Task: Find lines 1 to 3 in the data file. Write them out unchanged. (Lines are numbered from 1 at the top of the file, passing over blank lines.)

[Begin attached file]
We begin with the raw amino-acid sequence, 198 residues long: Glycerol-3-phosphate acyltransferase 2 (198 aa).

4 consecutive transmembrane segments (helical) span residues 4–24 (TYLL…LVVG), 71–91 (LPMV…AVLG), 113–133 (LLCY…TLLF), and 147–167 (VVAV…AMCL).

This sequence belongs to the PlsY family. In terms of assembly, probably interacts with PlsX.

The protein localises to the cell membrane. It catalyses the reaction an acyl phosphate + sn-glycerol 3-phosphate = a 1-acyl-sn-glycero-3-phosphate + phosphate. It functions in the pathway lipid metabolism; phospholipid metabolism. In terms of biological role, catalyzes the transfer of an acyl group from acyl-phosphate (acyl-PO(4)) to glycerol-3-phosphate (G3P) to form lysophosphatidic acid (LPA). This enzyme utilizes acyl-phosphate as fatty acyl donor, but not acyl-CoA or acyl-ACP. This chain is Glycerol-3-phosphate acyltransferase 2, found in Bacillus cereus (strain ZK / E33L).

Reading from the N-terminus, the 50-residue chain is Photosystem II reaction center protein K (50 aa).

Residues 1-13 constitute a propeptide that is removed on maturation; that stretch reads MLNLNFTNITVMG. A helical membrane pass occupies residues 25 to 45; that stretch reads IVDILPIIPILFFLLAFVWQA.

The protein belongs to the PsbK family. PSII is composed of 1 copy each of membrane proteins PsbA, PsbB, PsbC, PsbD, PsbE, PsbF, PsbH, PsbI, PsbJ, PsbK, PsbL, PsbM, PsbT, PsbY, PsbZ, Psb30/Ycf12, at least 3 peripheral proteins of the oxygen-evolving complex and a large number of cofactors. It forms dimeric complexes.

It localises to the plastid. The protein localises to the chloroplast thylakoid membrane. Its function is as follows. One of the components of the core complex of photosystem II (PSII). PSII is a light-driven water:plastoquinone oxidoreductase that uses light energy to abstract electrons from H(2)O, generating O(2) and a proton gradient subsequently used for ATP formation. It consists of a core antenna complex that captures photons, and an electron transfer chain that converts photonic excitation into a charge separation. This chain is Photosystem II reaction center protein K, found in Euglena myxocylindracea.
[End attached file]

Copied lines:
We begin with the raw amino-acid sequence, 198 residues long: Glycerol-3-phosphate acyltransferase 2 (198 aa).

4 consecutive transmembrane segments (helical) span residues 4–24 (TYLL…LVVG), 71–91 (LPMV…AVLG), 113–133 (LLCY…TLLF), and 147–167 (VVAV…AMCL).

This sequence belongs to the PlsY family. In terms of assembly, probably interacts with PlsX.